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Knowledge Base

Where can I learn about developing my nonprofit's board?

As the governing body of a nonprofit, the board of directors or board of trustees fulfills a variety of roles and responsibilities. Among its many duties, the board:

  • Oversees the financial operations of the organization
  • Maintains the legal and ethical standing of the organization and its staff
  • Provides leadership and strategic direction for the organization
  • Ensures that an organization remains accountable to its donors and to the general public

In order to carry out these duties effectively, the board will often need to expand as an organization grows and matures. While recruitment is one important step in this process, a broad, systematic approach to board development, including orientation, training, evaluation, and the cultivation of prospective board members, is critical to ensuring the long-term success of any board.

To learn more about developing nonprofit boards, we offer the following training:

Your Board and Fundraising: An Introductory Class for Small Nonprofits, which includes information on getting your board involved in the fundraising process. Available free as an online webinar and as an in-person class.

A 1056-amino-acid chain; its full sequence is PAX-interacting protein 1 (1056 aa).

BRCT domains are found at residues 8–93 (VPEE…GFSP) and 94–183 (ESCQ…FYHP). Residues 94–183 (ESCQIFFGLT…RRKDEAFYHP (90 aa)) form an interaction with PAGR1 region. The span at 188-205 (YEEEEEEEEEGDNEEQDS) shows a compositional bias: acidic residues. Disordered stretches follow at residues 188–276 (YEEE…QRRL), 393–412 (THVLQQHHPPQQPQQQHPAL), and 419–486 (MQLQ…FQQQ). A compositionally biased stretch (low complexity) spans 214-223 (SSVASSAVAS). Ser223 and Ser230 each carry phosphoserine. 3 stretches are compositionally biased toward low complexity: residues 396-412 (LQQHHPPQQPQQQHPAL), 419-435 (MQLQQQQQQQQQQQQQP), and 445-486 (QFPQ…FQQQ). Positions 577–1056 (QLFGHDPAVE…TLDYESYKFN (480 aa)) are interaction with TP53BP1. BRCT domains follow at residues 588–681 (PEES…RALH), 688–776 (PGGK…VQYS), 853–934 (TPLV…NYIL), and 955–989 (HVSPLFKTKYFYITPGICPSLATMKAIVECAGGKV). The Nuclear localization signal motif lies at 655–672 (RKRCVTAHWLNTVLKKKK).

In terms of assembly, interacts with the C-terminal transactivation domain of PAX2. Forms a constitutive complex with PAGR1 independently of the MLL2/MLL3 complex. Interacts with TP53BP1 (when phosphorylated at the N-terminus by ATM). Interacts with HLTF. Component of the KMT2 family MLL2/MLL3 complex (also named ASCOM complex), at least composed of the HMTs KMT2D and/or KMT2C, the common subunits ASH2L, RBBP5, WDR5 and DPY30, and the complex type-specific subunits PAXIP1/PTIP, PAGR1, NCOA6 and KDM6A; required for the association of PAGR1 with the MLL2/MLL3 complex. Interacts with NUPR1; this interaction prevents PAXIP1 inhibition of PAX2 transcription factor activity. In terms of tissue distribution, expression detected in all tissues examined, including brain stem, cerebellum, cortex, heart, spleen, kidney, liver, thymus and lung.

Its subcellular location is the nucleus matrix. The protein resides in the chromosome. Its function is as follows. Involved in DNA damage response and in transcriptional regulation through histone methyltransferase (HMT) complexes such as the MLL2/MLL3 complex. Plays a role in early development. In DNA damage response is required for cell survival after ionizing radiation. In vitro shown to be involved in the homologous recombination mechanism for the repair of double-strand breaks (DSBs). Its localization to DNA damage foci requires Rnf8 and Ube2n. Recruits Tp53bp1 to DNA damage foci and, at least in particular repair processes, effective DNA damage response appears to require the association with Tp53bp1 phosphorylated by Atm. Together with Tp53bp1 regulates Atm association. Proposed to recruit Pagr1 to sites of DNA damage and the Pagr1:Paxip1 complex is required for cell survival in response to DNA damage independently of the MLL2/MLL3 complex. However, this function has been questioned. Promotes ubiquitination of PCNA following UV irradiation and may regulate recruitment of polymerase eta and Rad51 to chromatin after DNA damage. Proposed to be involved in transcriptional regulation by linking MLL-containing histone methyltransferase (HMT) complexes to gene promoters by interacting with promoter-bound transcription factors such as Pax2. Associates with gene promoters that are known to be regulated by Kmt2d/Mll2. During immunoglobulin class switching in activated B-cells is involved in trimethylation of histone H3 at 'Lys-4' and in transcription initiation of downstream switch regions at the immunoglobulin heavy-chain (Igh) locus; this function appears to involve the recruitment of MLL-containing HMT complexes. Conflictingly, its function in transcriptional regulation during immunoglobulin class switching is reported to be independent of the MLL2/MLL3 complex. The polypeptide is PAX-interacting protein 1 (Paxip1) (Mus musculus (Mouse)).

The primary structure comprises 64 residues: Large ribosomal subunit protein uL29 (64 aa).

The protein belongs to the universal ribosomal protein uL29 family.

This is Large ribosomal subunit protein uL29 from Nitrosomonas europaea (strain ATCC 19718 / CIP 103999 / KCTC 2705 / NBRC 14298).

Before You Seek a Grant: A Checklist for New Nonprofits, our free recorded webinar that discusses how to develop a governing board for a new organization. 

Local organizations, like volunteer agencies and United Way chapters, also may offer programs that train people how to be effective nonprofit board members. Additionally, these programs will usually match trainees with nonprofits who are looking for board members.

See also our related Knowledge Base articles:

- Where can I find information on a board’s legal duties?
- What is the board's role in fundraising?
- How can I find board members for my nonprofit?

More articles about nonprofit boards»

Selected resources below may also be help.

Web Sites

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Books and Articles

Check title availability at our libraries and Funding Information Network locations or your local libraries.

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